Remi Peers just hit her first breastfeeding anniversary — it’s been, officially, one year since she began nursing her son.
The mom wants the world to know, though, that her breastfeeding journey has been anything but easy — the new mom suffered from mastitis, a painful infection that occurs when breast tissue becomes inflamed and a woman’s milk ducts are clogged, after feeling too embarrassed to pump or nurse in public.
Peers claims that despite the pervasive (and controversial) “breast is best” mantra, doctors never took the time to educate her on the potential challenges or dangers ahead. The result? She experienced a lot of anxiety that her body wasn’t working. “My milk came in after 5 days,” she wrote in a viral post on Instagram. “I wasn’t aware that it could take that long. While the other babies slept with full bellies, my son screamed and cried attached to my breast through the night.”
In the U.K., where Peers resides, breastfeeding isn’t common, she claims. She never had a support system of new moms to get her through cracked nipples, cluster feedings and the overarching pain of nursing. “The peddling of formula in the ’60s/’70s has broken the vital cycle of passing knowledge from one generation to the next,” she explained. “I know formula saves lives and serves a great purpose, but in the past we would have had our mothers, sisters, aunts and friends all giving their support, their wisdom and their knowledge. But many of our mothers and grand-mothers don’t know, as they never breastfed.”
That’s not something we can or should fault women for (how to feed your baby is intensely personal), but it does explain the education gap. So when Peers woke up at 3 a.m. one morning, shivering, and experienced excruciating pain as her son latched, she had no knowledge of the severe breastfeeding complication brewing beneath the surface. “I was shaking and sweating but freezing to my bones,” she wrote.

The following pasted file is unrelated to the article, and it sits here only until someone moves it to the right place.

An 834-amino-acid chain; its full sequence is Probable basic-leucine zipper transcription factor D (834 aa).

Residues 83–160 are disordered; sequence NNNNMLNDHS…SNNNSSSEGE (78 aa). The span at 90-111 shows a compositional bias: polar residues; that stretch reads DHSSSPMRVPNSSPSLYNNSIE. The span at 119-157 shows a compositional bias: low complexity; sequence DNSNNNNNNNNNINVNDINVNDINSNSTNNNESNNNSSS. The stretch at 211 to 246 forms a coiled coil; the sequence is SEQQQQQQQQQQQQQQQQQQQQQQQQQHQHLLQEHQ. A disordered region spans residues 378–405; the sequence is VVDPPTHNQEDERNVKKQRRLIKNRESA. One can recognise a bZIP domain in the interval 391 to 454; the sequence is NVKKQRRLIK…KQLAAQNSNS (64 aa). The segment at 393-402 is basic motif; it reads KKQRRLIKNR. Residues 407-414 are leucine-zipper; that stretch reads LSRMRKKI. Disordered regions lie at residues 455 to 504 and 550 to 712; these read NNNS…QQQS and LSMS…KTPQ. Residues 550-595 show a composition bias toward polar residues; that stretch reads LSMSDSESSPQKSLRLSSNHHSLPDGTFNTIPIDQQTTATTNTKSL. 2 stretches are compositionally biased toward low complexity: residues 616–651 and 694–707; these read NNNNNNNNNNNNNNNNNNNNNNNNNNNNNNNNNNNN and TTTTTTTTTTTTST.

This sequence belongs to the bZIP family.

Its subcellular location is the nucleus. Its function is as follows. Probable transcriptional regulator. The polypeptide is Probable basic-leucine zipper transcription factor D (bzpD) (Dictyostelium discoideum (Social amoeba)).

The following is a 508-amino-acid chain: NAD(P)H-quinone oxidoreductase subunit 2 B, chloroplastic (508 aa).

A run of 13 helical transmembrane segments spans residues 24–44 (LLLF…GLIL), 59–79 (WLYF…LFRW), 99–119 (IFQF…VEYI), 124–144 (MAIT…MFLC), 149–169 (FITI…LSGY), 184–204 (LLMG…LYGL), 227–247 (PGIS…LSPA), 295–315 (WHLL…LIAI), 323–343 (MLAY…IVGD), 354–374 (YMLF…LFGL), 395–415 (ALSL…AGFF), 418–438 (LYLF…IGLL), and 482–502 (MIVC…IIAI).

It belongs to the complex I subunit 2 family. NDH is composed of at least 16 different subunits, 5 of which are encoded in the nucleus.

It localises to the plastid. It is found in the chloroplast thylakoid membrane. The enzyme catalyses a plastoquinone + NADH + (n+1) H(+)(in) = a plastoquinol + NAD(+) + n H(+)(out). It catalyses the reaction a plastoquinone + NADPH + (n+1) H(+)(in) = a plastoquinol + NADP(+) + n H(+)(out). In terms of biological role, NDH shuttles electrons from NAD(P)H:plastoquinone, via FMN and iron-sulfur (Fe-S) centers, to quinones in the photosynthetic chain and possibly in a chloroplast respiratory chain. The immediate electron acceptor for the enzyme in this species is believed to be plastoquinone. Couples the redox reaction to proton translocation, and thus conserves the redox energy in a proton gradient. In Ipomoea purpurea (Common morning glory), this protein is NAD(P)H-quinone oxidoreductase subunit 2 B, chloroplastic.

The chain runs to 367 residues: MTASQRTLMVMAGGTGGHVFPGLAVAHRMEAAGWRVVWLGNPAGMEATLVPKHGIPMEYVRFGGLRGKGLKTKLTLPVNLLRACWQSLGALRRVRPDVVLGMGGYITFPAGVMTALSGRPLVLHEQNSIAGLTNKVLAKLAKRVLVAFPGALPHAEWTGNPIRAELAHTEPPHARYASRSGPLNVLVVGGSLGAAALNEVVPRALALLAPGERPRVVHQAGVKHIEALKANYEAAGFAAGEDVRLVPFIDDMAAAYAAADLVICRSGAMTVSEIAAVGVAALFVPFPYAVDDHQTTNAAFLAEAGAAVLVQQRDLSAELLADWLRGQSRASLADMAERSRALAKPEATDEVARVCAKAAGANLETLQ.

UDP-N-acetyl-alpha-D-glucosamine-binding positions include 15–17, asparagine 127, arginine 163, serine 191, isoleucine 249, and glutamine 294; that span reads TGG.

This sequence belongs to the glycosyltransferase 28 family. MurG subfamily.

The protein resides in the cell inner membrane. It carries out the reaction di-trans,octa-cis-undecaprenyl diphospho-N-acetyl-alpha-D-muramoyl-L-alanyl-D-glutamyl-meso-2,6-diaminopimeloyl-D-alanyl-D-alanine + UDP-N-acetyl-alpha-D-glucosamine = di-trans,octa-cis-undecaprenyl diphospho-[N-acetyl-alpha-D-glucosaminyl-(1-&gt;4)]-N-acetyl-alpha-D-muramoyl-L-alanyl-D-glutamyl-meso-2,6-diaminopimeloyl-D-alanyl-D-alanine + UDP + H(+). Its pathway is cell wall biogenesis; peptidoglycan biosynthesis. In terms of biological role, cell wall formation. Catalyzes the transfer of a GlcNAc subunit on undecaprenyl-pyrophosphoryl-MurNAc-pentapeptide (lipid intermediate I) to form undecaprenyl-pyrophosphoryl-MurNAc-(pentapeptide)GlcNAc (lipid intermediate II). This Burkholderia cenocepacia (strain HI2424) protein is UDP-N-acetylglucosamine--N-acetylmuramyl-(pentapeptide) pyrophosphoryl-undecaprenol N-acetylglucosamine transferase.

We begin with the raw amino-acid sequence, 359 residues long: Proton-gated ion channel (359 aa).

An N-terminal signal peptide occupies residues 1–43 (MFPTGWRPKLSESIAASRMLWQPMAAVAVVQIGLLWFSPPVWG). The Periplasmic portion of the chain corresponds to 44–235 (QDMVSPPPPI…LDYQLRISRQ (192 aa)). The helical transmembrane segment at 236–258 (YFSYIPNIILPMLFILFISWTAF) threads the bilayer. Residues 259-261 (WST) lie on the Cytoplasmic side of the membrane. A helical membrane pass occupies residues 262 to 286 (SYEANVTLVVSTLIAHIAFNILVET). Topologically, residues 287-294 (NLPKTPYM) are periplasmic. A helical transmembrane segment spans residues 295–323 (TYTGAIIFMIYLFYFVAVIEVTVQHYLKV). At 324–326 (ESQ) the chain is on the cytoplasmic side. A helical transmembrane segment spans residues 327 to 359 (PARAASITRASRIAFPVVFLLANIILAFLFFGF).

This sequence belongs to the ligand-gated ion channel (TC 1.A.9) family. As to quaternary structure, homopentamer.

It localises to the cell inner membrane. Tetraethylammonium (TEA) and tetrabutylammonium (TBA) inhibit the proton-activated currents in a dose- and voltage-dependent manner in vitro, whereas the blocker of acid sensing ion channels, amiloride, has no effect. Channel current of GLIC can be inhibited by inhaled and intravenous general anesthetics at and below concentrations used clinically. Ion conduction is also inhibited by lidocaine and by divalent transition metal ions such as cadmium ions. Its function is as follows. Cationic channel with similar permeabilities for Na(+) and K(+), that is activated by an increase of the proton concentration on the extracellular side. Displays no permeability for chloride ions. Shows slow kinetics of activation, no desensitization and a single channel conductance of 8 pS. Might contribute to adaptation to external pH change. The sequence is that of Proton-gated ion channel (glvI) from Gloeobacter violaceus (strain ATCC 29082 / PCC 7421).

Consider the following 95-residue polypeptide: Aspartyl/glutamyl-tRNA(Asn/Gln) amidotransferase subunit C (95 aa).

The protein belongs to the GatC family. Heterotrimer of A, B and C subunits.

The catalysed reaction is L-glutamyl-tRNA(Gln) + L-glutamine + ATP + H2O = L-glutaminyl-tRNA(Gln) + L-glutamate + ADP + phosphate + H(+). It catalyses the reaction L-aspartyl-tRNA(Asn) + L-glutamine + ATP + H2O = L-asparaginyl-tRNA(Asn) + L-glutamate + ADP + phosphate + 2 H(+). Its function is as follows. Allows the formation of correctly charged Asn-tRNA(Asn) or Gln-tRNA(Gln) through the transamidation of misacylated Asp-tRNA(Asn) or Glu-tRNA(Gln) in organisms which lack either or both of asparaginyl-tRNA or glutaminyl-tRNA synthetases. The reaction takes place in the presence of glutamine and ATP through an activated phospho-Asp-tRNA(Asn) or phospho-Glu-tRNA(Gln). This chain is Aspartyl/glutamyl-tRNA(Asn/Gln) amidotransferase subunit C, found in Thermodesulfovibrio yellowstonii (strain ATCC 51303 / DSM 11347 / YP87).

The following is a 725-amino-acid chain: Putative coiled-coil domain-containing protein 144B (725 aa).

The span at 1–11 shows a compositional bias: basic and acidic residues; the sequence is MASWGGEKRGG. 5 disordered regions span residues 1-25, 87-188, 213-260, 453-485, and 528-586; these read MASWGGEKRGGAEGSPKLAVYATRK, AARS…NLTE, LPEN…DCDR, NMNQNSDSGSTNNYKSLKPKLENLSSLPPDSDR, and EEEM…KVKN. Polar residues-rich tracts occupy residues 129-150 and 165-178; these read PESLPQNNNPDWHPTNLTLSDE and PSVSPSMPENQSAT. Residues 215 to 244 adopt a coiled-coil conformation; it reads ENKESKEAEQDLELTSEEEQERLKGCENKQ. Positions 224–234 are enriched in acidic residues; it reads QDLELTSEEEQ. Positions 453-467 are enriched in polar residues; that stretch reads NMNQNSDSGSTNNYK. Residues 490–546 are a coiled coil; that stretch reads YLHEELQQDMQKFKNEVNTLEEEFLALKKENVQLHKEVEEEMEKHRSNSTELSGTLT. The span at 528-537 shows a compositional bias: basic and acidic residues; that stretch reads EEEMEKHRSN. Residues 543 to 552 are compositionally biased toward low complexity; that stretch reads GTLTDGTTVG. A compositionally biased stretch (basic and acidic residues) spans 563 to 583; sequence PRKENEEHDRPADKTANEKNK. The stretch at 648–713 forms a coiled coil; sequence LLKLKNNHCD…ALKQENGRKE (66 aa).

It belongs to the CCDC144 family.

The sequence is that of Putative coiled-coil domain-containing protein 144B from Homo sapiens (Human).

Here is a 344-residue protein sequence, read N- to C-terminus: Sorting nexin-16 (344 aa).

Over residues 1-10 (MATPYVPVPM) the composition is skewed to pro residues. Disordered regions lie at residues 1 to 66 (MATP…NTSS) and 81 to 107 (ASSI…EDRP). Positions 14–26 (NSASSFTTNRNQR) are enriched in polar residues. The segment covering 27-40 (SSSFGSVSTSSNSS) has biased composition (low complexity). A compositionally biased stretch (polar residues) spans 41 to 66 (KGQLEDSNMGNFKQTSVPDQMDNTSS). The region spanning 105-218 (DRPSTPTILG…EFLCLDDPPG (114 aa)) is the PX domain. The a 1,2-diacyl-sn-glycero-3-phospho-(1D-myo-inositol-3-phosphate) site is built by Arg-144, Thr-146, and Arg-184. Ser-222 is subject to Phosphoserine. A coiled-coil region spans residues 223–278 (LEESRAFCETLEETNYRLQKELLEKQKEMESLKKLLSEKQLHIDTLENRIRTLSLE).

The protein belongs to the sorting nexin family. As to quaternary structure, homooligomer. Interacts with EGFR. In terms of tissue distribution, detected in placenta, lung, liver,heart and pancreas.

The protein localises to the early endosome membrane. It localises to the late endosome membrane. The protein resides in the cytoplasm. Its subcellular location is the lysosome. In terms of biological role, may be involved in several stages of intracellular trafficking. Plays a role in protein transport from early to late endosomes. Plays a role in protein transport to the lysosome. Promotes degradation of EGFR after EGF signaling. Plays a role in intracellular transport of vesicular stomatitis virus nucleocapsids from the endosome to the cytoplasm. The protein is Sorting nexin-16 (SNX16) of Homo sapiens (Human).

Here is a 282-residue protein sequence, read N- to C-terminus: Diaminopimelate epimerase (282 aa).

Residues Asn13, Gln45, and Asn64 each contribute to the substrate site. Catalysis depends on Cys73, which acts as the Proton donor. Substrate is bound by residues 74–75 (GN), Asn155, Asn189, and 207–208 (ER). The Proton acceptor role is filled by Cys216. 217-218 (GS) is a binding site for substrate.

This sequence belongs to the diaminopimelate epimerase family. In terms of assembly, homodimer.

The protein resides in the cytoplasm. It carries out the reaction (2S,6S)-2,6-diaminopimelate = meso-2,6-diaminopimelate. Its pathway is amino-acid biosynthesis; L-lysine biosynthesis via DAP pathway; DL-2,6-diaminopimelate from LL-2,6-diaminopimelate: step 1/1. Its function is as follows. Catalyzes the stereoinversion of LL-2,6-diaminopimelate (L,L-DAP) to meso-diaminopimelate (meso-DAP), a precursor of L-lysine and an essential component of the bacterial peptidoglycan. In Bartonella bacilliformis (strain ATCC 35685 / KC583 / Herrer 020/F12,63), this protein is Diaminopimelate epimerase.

She says she consulted her stepdad, a doctor, who told her to take some medicine for her low-grade fever and try to sleep. Sleep never came for Peers. She says she was vomiting by morning and then her fever spiked. “I had developed sepsis overnight. This was because I was not able to recognize the subtle signs of mastitis,” she said.
The most glaring symptom of mastitis are red, inflamed breasts, as Peer’s photo demonstrates. Red breasts weren’t her first symptom, though — in fact, the redness didn’t come on until the other signs intensified. After being rushed to the hospital and given morphine, anti-nausea medicine and extra-strength antibiotics, she was stabilized. But she was separated from her son for two nights.
When in the hospital, Peers repeatedly asked for a pump, because if she couldn’t drain the breastmilk, the mastitis (and the pain) would intensify. “The nurse’s response was ‘We’re having trouble finding one as we don’t get many breastfeeding mothers here,'” Peers claimed.
Today, Peers feels no shame in breastfeeding or pumping publicly — emptying the breasts of milk (and treating cracked nipples before infection sets in) is important to preventing the condition, which, if caught early, is easily cured with antibiotics. She hopes that through her experience, new moms will demand answers from their health-care providers and reach out to women who have breastfed and can identify the red flags. “We just assume that [breastfeeding] will feel as natural as breathing,” she wrote. “It may be natural, but it does not always come naturally.”